Shut The Front Door, Nap Bars Exist

by Eliza Castile

At last, the time-honored tradition of the pre-fiesta siesta is getting the recognition it deserves. Taking a cue from similar sleep centers in cities like Dubai and New York, Spain's first "nap bar" recently opened in Madrid. Appropriately named Siesta and Go, the business is the stuff of any exhausted college student's daydreams. For an hourly fee, you can rent one of the center's 19 beds to catch some Z's (or just rest your eyes) before heading back to face the day. At long last, the days of squashing yourself into the fetal position underneath your desk in a futile effort to take a power nap during your lunch break appear to be drawing to an end.

Siesta and Go is located in Azca, near the center of the city's financial district. The business's founder, Maria Estrella Jorro de Inza, noted to the Independent that many customers so far are businessmen and women looking for a place to relax during a hectic workday. Private and shared bedrooms are available, along with comforts like slippers, nightshirts, and an on-site bar. If you're put off by the idea of sharing beds with strangers, you should be happy to know that Siesta and Go is professionally cleaned every day, and the bedding and clothing is tossed after each use. Employees will also wake you up at a specific time, so you don't have to worry about setting an alarm.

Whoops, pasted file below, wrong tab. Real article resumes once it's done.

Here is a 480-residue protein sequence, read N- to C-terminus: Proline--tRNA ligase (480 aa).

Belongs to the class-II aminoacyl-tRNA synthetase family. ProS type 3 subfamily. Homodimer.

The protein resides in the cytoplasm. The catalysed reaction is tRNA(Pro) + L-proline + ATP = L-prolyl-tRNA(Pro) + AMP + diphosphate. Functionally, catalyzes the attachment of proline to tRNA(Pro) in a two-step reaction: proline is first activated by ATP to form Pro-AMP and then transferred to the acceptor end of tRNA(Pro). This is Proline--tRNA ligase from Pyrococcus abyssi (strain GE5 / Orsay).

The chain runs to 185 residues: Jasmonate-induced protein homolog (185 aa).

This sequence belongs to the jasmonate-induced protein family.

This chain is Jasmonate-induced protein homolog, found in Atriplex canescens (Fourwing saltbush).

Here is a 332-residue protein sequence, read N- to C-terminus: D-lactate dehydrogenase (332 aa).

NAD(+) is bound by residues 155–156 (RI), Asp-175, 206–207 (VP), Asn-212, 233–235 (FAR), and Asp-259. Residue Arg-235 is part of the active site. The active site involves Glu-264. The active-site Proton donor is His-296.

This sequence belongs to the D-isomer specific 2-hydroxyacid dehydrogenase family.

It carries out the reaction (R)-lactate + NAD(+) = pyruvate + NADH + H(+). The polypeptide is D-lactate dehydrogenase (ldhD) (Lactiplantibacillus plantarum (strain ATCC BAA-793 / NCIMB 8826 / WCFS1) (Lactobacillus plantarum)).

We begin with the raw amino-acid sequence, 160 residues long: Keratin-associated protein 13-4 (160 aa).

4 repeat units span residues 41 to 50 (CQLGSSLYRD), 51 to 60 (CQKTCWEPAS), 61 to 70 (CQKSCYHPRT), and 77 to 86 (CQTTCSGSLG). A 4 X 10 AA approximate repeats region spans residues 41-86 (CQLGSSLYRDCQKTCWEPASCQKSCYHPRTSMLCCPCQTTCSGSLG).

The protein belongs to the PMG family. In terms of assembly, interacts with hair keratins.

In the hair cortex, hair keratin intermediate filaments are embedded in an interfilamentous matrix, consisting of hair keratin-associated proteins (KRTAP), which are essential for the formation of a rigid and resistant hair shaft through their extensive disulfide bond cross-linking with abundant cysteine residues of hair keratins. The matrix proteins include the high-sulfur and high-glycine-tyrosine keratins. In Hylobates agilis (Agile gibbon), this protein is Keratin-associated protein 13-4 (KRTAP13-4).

Not much of a napper? The center also rents out quiet work spaces, or you can chill out and read in one of the armchairs scattered about. According to its website, Siesta and Go offers free WiFi and luggage storage for travelers. If you know you have a hard day ahead (or you just have a habit of falling asleep in public spaces like yours truly), you can reserve a spot in advance.

The siesta — essentially, a citywide disco nap observed in the middle of the workday — has a long history in Spanish culture, but recently, corporate culture has been working tirelessly to put it to sleep. Last year, the acting Prime Minister announced his intentions to establish a shorter work day, which would hopefully give the exhausted Spanish workforce more time to sleep, but by extension, that would entail the elimination (or at least curtailing) of the siesta.

In the meantime, worn out Madrileños and tourists can stop in Siesta and Go for a quick snooze and a glass of wine before moving on to more conscious endeavors. Now if you'll excuse me, I have a flight to book — if I leave now, maybe I'll make it to Madrid in time for the next siesta.